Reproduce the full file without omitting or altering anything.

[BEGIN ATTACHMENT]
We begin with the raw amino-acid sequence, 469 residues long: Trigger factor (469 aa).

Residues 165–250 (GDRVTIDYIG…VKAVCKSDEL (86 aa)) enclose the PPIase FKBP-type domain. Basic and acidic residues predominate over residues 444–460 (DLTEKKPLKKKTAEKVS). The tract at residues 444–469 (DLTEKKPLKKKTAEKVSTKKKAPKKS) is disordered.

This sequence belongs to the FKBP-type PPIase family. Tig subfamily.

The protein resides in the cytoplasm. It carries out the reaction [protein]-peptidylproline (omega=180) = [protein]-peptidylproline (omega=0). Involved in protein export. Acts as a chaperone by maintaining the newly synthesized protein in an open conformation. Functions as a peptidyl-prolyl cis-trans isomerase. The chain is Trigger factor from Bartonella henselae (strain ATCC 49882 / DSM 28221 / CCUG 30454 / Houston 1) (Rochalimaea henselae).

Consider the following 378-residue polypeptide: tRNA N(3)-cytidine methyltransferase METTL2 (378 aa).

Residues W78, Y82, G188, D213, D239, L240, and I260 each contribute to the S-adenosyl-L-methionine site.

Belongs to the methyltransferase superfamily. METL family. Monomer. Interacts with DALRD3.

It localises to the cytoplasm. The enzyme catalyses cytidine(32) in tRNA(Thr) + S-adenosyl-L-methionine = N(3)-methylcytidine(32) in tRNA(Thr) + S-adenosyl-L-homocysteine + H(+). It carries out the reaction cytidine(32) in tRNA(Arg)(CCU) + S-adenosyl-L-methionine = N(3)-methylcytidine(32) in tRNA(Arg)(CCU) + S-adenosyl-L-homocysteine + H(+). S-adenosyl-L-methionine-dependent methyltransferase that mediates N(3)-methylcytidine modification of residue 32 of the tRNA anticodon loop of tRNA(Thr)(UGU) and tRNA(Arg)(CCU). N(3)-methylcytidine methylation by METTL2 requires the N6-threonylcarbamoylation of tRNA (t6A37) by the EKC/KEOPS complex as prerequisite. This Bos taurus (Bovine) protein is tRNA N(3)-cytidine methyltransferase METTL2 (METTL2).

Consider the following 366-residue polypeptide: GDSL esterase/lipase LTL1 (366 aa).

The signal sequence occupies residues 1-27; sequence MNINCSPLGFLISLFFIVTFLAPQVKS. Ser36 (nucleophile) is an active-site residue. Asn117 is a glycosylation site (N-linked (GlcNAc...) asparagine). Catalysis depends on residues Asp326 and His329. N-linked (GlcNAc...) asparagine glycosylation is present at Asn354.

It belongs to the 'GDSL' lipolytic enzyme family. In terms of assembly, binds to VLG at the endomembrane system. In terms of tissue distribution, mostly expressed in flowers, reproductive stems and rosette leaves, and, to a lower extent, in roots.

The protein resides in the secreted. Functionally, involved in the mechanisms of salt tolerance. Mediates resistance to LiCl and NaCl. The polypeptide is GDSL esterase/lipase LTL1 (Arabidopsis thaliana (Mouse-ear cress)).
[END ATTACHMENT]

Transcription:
We begin with the raw amino-acid sequence, 469 residues long: Trigger factor (469 aa).

Residues 165–250 (GDRVTIDYIG…VKAVCKSDEL (86 aa)) enclose the PPIase FKBP-type domain. Basic and acidic residues predominate over residues 444–460 (DLTEKKPLKKKTAEKVS). The tract at residues 444–469 (DLTEKKPLKKKTAEKVSTKKKAPKKS) is disordered.

This sequence belongs to the FKBP-type PPIase family. Tig subfamily.

The protein resides in the cytoplasm. It carries out the reaction [protein]-peptidylproline (omega=180) = [protein]-peptidylproline (omega=0). Involved in protein export. Acts as a chaperone by maintaining the newly synthesized protein in an open conformation. Functions as a peptidyl-prolyl cis-trans isomerase. The chain is Trigger factor from Bartonella henselae (strain ATCC 49882 / DSM 28221 / CCUG 30454 / Houston 1) (Rochalimaea henselae).

Consider the following 378-residue polypeptide: tRNA N(3)-cytidine methyltransferase METTL2 (378 aa).

Residues W78, Y82, G188, D213, D239, L240, and I260 each contribute to the S-adenosyl-L-methionine site.

Belongs to the methyltransferase superfamily. METL family. Monomer. Interacts with DALRD3.

It localises to the cytoplasm. The enzyme catalyses cytidine(32) in tRNA(Thr) + S-adenosyl-L-methionine = N(3)-methylcytidine(32) in tRNA(Thr) + S-adenosyl-L-homocysteine + H(+). It carries out the reaction cytidine(32) in tRNA(Arg)(CCU) + S-adenosyl-L-methionine = N(3)-methylcytidine(32) in tRNA(Arg)(CCU) + S-adenosyl-L-homocysteine + H(+). S-adenosyl-L-methionine-dependent methyltransferase that mediates N(3)-methylcytidine modification of residue 32 of the tRNA anticodon loop of tRNA(Thr)(UGU) and tRNA(Arg)(CCU). N(3)-methylcytidine methylation by METTL2 requires the N6-threonylcarbamoylation of tRNA (t6A37) by the EKC/KEOPS complex as prerequisite. This Bos taurus (Bovine) protein is tRNA N(3)-cytidine methyltransferase METTL2 (METTL2).

Consider the following 366-residue polypeptide: GDSL esterase/lipase LTL1 (366 aa).

The signal sequence occupies residues 1-27; sequence MNINCSPLGFLISLFFIVTFLAPQVKS. Ser36 (nucleophile) is an active-site residue. Asn117 is a glycosylation site (N-linked (GlcNAc...) asparagine). Catalysis depends on residues Asp326 and His329. N-linked (GlcNAc...) asparagine glycosylation is present at Asn354.

It belongs to the 'GDSL' lipolytic enzyme family. In terms of assembly, binds to VLG at the endomembrane system. In terms of tissue distribution, mostly expressed in flowers, reproductive stems and rosette leaves, and, to a lower extent, in roots.

The protein resides in the secreted. Functionally, involved in the mechanisms of salt tolerance. Mediates resistance to LiCl and NaCl. The polypeptide is GDSL esterase/lipase LTL1 (Arabidopsis thaliana (Mouse-ear cress)).